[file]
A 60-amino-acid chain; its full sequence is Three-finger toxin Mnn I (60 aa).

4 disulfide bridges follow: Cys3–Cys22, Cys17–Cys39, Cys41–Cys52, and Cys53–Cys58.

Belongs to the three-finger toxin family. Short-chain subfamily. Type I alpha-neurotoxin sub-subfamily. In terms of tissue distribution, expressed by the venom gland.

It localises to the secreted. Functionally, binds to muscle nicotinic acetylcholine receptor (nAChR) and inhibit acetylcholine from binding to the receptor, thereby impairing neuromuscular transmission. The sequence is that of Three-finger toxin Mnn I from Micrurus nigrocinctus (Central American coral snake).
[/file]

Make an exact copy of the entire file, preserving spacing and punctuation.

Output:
A 60-amino-acid chain; its full sequence is Three-finger toxin Mnn I (60 aa).

4 disulfide bridges follow: Cys3–Cys22, Cys17–Cys39, Cys41–Cys52, and Cys53–Cys58.

Belongs to the three-finger toxin family. Short-chain subfamily. Type I alpha-neurotoxin sub-subfamily. In terms of tissue distribution, expressed by the venom gland.

It localises to the secreted. Functionally, binds to muscle nicotinic acetylcholine receptor (nAChR) and inhibit acetylcholine from binding to the receptor, thereby impairing neuromuscular transmission. The sequence is that of Three-finger toxin Mnn I from Micrurus nigrocinctus (Central American coral snake).